….of course with a little detour at my daughter’s request which we easily obliged as outbound is free…a crossing of the Gold Gate Bridge.
Monday, October 18, 2010
We rolled into sites #38 & #39 late afternoon. Note: There are 6 yurts if you don’t have camping
gear. Great location, close to very clean, updated bathrooms with showers (quarters required), but not so close the traffic to and from would wake us. Both sites backed up to a huge grassy meadow where the kids would spend a lot of time exploring and creating their own little world in a little aspen grove. And the sites were cleared well for the kids to run between them. The roads are plenty wide for bikes and the Tahoe bike trail is an easy ride from the entrance. All set-up, dinner, and early to bed for the munchkins as we had big plans on Day2.
Up and at’em early as we had to reach the parking lot for the trail to Angora Lake earlier rather than later as it fills up was our driving force. We packed lunches for the kids and several munchies and few beverages and planned to supplement from the snack shack at the lake. After driving up a single lane road not well marked, so either ask directions or GPS it, we rolled in about 10AM. On our way in we would cross a ridge where to our left we really got to see the devastation of
the 2007 Angora fire that destroyed 254 homes and charred 3100 acres. Once in the lot rather than stopping at the self-registration ($5) prior to parking…we snagged spots, then self-registered. What a perfect little hike. Only about a mile up a maintained trail with a optional bouldering cut-off it was just long enough for the kids to enjoy and not start whining. At the top we would find one of the most pristine small lakes (~1.5mi around) I have seen in NorCal. And I can’t believe this has been a resort since 1917 and I am just discovering it?!?!? On one side were some small rental cottages along a beautiful little beach lined with picnic tables and row boats for rent. The other side, if you dare hike there or row across, were massive granite boulders for jumping (at your own risk).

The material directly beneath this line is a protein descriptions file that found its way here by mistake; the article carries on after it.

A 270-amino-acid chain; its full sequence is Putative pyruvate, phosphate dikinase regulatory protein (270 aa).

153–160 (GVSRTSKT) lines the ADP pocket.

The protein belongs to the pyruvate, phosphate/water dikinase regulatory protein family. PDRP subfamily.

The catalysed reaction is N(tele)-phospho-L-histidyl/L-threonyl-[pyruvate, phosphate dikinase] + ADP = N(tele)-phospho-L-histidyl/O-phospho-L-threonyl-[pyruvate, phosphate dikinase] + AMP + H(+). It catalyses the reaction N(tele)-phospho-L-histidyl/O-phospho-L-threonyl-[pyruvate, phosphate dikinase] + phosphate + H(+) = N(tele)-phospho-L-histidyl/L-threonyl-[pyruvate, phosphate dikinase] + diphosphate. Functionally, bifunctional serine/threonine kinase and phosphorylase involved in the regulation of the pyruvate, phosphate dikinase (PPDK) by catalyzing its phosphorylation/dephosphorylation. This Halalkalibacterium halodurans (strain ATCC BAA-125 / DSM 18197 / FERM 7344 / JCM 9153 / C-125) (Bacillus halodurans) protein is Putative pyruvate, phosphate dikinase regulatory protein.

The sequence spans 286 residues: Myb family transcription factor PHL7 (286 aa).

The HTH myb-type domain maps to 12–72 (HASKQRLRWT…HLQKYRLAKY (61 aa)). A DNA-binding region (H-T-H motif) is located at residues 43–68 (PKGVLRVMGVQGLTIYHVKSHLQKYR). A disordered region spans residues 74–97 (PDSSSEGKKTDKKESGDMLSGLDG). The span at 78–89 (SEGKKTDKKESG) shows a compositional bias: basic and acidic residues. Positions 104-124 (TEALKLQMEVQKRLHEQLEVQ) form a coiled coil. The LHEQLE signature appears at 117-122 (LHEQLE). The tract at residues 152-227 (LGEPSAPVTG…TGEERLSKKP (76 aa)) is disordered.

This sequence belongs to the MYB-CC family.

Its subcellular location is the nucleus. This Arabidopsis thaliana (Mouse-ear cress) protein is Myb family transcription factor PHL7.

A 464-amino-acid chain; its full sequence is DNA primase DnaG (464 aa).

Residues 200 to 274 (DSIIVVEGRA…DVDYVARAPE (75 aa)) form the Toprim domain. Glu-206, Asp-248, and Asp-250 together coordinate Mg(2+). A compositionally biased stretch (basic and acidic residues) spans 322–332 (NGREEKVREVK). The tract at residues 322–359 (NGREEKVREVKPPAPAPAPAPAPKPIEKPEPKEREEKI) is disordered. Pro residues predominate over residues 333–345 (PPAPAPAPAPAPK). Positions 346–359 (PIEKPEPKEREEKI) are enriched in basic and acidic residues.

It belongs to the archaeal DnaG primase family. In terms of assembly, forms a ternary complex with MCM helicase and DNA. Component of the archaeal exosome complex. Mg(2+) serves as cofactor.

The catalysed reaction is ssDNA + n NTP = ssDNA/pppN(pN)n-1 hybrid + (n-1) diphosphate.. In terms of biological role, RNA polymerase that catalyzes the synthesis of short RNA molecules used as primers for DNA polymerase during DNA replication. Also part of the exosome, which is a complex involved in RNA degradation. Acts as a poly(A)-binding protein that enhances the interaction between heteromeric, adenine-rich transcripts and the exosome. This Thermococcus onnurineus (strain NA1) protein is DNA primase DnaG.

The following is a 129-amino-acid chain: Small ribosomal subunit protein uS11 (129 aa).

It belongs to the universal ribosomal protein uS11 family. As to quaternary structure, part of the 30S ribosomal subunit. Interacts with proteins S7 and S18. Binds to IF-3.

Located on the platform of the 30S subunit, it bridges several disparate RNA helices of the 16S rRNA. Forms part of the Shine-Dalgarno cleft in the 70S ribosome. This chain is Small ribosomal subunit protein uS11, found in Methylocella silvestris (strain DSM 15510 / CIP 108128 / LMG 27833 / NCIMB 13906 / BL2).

So we pulled up a bit of sand. The Dads did some hiking. The kids did some bouldering, swimming, and sand play. Also a row boat would be rented to allow all a boat ride across the lake. Hiking the first
half counter clockwise around the lake was too difficult with the kids. But we deposited the older kids with the hiking Dads and they would hike the 2nd half back around to the beach without issue. Lunch would consist of our sack lunches supplemented with homemade tuna sandwiches, chips, and the famous lemonade from the snack shack. A quick stop at the porta-potty then grabbed dessert for the hike back down….that famous lemonade frozen into a Popsicle with strawberries. YUM!
A little rest and then we packed up Happy Hour and biked to the back of the campground and took
the very short walk to Fallen Leaf Lake. Much bigger (~7mi around) this
one was not quite hike-able with the kids…even though the next morning we would run a few miles of it to burn off our
samores and vino of the evening before. The beach was a rock one with plenty for skipping. However, a storm was rolling in, so we explored and found a large clubhouse made from sticks and a fallen tree. We hunkered down and enjoyed our happy hour and the kids added to the clubhouse. Another evening around the campfire with glowsticks and samores and everyone slept well.
The next morning as usual we spent most of it packing up. Then we headed not even a 1/2mi down the road to Taylor Creek Visitor Center. I was in shock I had never been here. But it was perfect for the kids with signage for them to read and the stream profile
was on par with any museum. We wound up wandering around the trails for an hour. But knowing how Highway 50 traffic can get we quickly hurried on the road home and still found ourselves at just noon at a virtual standstill taking us 45min to go about 3miles. But it was so worth it.